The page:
5 Cheap(ish) Things To Help You Prep Thanksgiving Dinner

Williams Sonoma’s all-purpose kitchen towel is Wirecutter’s favorite. It comes in eight colors and will soak up water from the counter like a bath towel, without looking like one.

Credit Dorling Kindersley/Getty Images

Sheet pans

These are Thanksgiving Day workhorses. Line quarter-size trays with paper towels and use them to dry freshly washed herbs. (Once the herbs dry, place the herbs stem-first in a glass of water and cover the top with a plastic bag. You can store these covered herbs in the fridge until you are ready to use them.)

Heat the half-size pan in the oven before you bake your pie, and the hot pan will help cook the bottom of the crust. Pair a cooling rack with a sheet pan, and you can dry out bread cubes in the oven for stuffing. The rack allows better air circulation underneath the bread, and the pan will catch the crumbs.

Wirecutter named this baker’s sheet from Nordic Ware as the best pick for most people.

A serrated knife

It’s not just for bread! Slice delicate fruits and vegetables, cut root vegetables, carve meat and more. (But do not use this knife, or any serrated knife, for raw meat. Use a chef’s knife instead.)

Wirecutter’s favorite is the Victorinox Fibrox Pro 10.25-Inch Serrated Curved Bread Knife.


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You don’t want to be remembered as the host who served raw turkey at Friendsgiving. Use an instant-read thermometer to take multiple temperature readings on both sides of the thickest part of the bird (the thigh and the breast).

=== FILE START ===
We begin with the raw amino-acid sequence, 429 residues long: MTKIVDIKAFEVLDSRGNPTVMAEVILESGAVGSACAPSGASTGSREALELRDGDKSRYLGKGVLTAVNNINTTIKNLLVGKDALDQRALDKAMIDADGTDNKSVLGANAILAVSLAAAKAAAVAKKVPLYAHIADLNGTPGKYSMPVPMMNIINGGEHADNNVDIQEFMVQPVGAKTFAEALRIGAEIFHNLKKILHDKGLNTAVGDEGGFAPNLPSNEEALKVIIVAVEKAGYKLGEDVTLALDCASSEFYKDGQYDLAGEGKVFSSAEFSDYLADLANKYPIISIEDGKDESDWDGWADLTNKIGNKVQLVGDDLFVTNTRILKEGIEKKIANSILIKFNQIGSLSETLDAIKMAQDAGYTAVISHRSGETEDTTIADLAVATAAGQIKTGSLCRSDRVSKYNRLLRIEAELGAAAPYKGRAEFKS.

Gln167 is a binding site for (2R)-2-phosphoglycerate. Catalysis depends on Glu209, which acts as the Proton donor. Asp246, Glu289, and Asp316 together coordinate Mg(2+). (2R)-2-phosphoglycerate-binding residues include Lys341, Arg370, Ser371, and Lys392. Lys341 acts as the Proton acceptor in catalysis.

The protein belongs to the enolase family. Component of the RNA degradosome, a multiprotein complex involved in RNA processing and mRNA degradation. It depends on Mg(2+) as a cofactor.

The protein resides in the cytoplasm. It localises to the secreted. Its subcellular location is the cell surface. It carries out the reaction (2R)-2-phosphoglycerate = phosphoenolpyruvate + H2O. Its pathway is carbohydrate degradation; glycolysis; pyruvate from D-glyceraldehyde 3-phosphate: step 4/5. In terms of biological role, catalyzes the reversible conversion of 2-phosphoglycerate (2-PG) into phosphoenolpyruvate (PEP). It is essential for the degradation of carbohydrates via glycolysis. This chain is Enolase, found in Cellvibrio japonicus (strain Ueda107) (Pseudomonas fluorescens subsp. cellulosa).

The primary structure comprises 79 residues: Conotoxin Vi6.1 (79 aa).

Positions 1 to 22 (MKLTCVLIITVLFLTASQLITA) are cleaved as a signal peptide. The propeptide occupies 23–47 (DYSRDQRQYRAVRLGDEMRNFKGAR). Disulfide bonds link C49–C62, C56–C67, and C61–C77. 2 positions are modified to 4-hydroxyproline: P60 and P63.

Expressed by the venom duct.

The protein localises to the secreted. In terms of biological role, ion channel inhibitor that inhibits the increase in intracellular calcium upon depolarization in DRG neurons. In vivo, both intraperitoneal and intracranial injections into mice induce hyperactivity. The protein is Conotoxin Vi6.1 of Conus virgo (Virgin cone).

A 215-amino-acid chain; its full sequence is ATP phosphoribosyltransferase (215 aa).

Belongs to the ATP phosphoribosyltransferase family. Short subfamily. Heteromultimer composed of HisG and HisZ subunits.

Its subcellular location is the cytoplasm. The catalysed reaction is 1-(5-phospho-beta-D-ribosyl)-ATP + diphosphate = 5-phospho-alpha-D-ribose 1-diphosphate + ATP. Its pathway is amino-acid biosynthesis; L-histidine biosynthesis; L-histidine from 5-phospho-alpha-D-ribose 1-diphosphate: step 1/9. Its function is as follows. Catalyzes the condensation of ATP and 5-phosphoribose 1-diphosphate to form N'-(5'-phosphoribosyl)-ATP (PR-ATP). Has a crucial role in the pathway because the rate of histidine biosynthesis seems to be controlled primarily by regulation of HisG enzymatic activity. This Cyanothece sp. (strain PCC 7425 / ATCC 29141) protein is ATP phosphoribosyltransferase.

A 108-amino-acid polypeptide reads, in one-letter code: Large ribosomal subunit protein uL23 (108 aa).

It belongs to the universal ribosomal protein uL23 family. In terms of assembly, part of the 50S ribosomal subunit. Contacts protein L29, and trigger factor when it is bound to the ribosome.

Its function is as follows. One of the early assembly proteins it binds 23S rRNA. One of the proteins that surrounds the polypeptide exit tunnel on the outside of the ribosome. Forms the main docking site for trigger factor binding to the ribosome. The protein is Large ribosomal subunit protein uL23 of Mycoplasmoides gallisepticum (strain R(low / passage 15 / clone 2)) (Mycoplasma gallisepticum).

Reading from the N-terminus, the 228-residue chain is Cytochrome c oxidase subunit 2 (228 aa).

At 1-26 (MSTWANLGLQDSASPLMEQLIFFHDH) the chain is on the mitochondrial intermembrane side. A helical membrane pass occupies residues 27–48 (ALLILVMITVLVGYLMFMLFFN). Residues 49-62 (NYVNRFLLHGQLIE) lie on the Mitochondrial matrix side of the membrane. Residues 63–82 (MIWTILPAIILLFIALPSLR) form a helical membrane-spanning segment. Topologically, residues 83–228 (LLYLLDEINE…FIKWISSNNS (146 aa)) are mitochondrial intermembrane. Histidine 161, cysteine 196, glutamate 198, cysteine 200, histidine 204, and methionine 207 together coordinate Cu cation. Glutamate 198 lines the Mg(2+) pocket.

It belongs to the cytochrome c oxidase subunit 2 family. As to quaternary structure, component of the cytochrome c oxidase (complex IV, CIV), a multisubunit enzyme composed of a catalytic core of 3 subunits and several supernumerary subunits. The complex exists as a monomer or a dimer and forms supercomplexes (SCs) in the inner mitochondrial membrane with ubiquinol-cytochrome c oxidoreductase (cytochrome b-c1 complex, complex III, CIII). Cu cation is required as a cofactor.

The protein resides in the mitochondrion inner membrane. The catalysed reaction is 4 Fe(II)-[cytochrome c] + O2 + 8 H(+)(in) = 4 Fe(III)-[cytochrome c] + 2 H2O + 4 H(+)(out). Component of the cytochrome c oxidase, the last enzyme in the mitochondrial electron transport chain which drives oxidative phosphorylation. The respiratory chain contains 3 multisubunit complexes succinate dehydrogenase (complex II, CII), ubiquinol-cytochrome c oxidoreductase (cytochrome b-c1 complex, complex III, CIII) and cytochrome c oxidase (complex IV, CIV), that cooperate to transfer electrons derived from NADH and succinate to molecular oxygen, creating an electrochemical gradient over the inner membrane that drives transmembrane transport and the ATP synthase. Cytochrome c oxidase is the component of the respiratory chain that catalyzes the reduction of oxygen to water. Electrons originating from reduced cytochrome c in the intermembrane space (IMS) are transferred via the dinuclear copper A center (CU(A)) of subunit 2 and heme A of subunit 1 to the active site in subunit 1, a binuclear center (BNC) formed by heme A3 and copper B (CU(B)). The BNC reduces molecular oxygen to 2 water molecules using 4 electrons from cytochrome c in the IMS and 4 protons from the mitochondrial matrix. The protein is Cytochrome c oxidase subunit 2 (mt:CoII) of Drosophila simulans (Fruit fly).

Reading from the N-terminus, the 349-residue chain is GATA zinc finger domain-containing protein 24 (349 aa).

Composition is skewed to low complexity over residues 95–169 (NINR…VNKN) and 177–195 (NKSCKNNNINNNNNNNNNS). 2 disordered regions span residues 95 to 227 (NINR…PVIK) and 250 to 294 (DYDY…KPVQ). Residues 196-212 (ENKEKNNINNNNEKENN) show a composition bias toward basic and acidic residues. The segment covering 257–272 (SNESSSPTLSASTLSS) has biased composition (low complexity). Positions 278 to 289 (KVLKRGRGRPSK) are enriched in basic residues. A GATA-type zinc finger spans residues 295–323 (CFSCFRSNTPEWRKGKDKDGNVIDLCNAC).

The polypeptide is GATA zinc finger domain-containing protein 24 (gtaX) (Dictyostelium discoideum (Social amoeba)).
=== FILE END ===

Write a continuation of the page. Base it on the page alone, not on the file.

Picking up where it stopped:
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If you are stuffing the turkey, you should check that temperature, too. Turkey is done when its internal temperature reaches 165 degrees. (Remember that its temperature will continue to rise after you remove it from the oven. I generally take it out at between 160 and 162 degrees.)

Wirecutter’s top pick is the ThermoWorks ThermoPop.

Credit Tony Cenicola/The New York Times

Wine openers

Keep one in your pocket in addition to having one on the table and another in the kitchen. Watch: You’ll use them all.

Wirecutter’s favorite is True Fabrications’ Truetap.

As Thanksgiving approaches, write to us at cookingcare@nytimes.com. We are here to help. And be sure to read our guide to making Thanksgiving dinner!

P.S. — We’re looking for beta testers for a new product! If you’re interested in helping us out, click here.

Best of Smarter Living

400-Degree Thanksgiving This Thanksgiving menu from Melissa Clark and Sam Sifton takes one oven and eight hours to prepare. It serves eight to 10 people.

Thanksgiving Menu Planner Tell us how many guests are coming, their dietary needs and your culinary dreams. We’ll offer recipe ideas and tips.

How to Roast a Turkey Melissa Clark’s step-by-step guide walks you through brining, stuffing, trussing and roasting a turkey.

Your Dishes for Friendsgiving These potluck-dinner recipes from NYT Cooking travel well.

The Four Rules of Thanksgiving Wines Eric Asimov, The Times’s wine critic, offers advice for the types of wines to bring to the meal.


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How to Be the Perfect Thanksgiving Guest Pete Wells, The Times’s restaurant critic, lets you in on the best way to play the role of guest star at the feast.

What We’re Reading

• If you learn by watching, these NYT Cooking videos are for you.

• Americans all come from somewhere, and those traditions play out on the Thanksgiving table.

• There will be beer. But here’s how you pair it with the food.

• Yes, you can master pie crust.

• A refresher course for that perfect Instagram shot of the turkey.

• Now, hashtag this eye-popping dessert.

Source : https://www.nytimes.com/2017/11/09/smarter-living/5-cheap-ish-things-to-help-you-prep-thanksgiving-dinner.html

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